"Cost-effectiveness of interventions to improve hand hygiene in healthcare workers in middle-income hospital settings: a model-based analysis".
Luangasanatip N., Hongsuwan M., Lubell Y., Limmathurotsakul D., Srisamang P., Day NP., Graves N., Cooper BS.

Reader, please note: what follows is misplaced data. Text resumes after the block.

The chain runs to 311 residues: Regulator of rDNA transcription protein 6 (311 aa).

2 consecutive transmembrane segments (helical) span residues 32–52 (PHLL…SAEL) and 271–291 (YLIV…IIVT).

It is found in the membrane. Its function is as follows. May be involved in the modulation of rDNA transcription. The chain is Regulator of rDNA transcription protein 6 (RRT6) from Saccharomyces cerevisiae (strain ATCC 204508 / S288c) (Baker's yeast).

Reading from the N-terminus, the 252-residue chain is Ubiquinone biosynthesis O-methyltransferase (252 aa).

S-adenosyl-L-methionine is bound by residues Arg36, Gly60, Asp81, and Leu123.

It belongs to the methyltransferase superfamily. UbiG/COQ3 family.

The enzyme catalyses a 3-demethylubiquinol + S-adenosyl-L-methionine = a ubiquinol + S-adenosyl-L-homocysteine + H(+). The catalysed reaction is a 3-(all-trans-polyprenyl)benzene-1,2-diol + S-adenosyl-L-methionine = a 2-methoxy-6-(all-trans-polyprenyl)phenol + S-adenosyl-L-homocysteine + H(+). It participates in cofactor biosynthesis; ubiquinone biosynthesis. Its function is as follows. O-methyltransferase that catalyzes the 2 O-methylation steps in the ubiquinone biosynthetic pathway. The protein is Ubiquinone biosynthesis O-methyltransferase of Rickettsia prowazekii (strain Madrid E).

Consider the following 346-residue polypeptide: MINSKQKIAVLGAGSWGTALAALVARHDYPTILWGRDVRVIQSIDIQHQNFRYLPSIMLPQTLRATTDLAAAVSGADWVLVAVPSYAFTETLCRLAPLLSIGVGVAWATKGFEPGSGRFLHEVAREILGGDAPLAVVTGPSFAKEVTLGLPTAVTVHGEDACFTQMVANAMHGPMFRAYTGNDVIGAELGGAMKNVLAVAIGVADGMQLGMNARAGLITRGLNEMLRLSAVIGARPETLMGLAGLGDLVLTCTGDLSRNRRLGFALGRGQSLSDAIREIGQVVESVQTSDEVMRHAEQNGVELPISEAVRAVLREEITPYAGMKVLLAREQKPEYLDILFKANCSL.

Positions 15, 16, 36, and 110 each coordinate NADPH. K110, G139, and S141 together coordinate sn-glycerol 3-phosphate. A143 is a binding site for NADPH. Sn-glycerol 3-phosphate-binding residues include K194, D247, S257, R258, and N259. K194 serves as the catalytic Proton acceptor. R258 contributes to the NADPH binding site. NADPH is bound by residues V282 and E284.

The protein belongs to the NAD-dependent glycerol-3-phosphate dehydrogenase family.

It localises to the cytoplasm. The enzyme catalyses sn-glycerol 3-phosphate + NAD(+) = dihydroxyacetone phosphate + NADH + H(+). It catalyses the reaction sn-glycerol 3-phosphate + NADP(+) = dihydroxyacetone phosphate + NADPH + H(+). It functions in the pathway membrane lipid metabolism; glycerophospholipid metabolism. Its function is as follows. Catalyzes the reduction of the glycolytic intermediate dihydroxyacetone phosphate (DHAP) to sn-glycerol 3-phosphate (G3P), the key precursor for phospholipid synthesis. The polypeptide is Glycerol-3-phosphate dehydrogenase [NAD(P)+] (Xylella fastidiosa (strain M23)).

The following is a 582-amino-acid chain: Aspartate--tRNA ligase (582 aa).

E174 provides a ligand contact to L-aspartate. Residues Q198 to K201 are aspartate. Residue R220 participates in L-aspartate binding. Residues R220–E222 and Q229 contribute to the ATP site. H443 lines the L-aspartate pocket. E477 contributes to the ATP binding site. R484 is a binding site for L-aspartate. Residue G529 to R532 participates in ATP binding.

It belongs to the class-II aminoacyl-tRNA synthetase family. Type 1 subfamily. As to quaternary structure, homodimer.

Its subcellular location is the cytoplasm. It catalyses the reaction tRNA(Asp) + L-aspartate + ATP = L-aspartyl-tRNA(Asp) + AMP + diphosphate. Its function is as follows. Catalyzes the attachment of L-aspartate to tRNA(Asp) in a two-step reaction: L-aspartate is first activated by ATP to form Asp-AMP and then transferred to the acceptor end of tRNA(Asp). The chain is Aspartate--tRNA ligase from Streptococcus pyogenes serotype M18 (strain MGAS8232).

Multimodal interventions are effective in increasing hand hygiene (HH) compliance amongst healthcare workers, but it is not known whether such interventions are cost-effective outside high-income countries.To evaluate the cost-effectiveness of multimodal hospital interventions to improve hand hygiene (HH) compliance in a middle-income country.We adopted a conservative approach by developing a model to determine whether reductions in Methicillin-resistant Staphylococcus aureus bloodstream infections (MRSA-BSI) alone would make HH interventions cost-effective in intensive care units (ICUs). Transmission dynamic and decision analytic models were combined to determine the expected impact of HH interventions on MRSA-BSI incidence and evaluate their cost-effectiveness. A series of sensitivity analyses and hypothetical scenarios making different assumptions about transmissibility were explored to generalise the findings.Interventions increasing HH compliance from a 10% baseline to ≥20% are likely to be cost-effective solely through reduced MRSA-BSI. Increasing compliance from 10% to 40% was estimated to cost US$ 2,515 per 10,000 bed-days with 3.8 QALYs gained in a paediatric ICU (PICU) and US$ 1,743 per 10,000 bed-days with 3.7 QALYs gained in an adult ICU. If baseline compliance is not greater than 20%, the intervention is always cost-effective even with only a 10% compliance improvement.Effective multimodal HH interventions are likely to be cost-effective due to preventing MRSA-BSI alone in ICU settings in middle-income countries where baseline compliance is typically low. Where compliance is higher, the cost-effectiveness of interventions to improve it further will depend on the impact on hospital-acquired infections other than MRSA-BSI.